Idiopathic pulmonary fibrosis (IPF) is a deadly lung disease that affects an estimated 133,000 patients in the U.S. and more than 5 million worldwide. Median survival time after diagnosis is only 2-3 years, with a 5-year mortality rate exceeding 50%. IPF is the leading indication for lung transplant in most large treatment centers. The hallmark of the disease is progressive and ultimately fatal scarring in the lungs, detectable with high resolution computed tomography (HRCT) and lung biopsy. There is no consistent standard of care, and there are no FDA-approved agents to prevent, arrest, or reverse fibrosis. Consequently, a tremendous unmet need persists for the development of a truly disease-modifying drug for this indication. The goal of this phase I SBIR preclinical research program is to identify such an agent for IPF, which can then be further advanced for clinical evaluation in affected patients. The approach is based on increasing recognition of the role of a particular subset of cell surface molecules called 'integrins'as key regulators of the activity of the predominant cytokine, TGF , that is known to drive fibrosis progression. The innovative technologies employed in this application involve: 1) a series of small drug molecules that are unique in that they potently and simultaneously antagonize the function of the entire subset of known TGF -activating integrins, and 2) direct delivery of the compounds to the primary site of pathology in the lungs via inhaled aerosol formulations. Preliminary studies with a representative antagonist of this compound series have already demonstrated efficacy in experimental murine models of both lung and liver fibrosis with systemic delivery. Furthermore, our recent studies have shown that delivery of this compound to mouse lungs using a microsprayer suppressed TGF signaling in lung macrophages for at least 12 hours. We also showed that daily pulmonary drug delivery nearly completely blocked the development of bleomycin-induced lung fibrosis. We now propose to explore aerosol formulations with other existing test compounds to optimize biophysical parameters for lung penetration and retention, and then administer the formulation directly to the lungs of rats to evaluate pharmacokinetics and pharmacodynamic responses. This research has the potential to rapidly lead to human clinical trials and provide an effective approach to modify the course of a devastating disease for which there is currently no effective treatment.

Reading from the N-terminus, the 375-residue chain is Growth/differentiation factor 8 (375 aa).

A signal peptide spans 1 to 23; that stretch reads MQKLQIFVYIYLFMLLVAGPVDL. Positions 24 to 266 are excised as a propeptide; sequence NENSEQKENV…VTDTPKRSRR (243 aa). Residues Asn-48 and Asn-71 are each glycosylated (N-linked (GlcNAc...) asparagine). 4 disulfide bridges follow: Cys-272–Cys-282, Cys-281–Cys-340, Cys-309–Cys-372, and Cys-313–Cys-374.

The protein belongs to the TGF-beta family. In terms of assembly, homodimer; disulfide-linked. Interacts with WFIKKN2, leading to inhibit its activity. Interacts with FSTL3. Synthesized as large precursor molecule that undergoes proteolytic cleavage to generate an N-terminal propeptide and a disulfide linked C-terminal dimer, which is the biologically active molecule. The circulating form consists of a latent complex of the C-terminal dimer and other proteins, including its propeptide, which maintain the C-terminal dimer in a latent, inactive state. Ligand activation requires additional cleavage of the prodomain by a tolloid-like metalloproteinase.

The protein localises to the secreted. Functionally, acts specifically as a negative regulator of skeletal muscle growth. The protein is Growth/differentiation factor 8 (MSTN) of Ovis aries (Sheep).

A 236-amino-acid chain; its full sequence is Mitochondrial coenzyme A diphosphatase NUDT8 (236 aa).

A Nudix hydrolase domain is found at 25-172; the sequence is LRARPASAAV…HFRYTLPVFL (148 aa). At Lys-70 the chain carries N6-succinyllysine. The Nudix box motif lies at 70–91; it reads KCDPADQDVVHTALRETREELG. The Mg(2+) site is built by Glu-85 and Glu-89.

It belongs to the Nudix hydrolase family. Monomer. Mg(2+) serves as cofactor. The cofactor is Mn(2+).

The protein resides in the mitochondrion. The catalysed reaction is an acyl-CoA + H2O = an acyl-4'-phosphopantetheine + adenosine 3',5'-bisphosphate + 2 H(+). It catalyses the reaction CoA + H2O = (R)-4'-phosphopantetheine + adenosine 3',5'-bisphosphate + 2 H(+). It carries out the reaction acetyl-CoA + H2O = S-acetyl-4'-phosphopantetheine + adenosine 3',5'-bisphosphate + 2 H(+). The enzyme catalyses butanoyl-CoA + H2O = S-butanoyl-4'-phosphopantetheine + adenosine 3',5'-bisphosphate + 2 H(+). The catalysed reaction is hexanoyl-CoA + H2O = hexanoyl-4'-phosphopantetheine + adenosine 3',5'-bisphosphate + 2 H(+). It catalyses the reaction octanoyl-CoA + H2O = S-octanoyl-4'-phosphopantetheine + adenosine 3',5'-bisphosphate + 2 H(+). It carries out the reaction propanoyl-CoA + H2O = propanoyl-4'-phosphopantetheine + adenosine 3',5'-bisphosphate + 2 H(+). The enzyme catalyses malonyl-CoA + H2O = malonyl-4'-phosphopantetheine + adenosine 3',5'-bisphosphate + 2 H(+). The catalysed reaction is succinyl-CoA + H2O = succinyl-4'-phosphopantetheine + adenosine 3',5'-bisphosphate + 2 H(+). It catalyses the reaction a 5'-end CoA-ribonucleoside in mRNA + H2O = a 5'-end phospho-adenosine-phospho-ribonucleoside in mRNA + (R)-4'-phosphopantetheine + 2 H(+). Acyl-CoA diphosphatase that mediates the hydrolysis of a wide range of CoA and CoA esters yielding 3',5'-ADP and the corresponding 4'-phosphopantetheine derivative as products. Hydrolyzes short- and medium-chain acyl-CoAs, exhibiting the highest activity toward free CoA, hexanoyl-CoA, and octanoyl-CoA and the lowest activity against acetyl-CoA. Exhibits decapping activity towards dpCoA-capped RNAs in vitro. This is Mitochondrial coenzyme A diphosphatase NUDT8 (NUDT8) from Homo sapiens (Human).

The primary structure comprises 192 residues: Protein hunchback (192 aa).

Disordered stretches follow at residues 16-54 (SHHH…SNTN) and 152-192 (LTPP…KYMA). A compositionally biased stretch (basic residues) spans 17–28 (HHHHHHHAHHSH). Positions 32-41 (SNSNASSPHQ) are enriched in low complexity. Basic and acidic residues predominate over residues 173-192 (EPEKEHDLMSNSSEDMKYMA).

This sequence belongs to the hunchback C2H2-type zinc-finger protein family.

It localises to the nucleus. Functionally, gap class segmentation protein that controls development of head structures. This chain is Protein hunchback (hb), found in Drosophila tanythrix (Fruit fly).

The goal of this research program is to develop an inhaled formulation for a novel small molecule integrin antagonist capable of sustained localized inhibition of the activation of TGF, a master cytokine implicated in the lung scarring associated with idiopathic pulmonary fibrosis (IPF). Aerosols will be generated with existing test compounds, selected for optimal biophysical parameters, and administrated directly to lungs of animals to evaluate drug pharmacokinetics, pharmacodynamics, and efficacy. These data will support future clinical testing in IPF patients.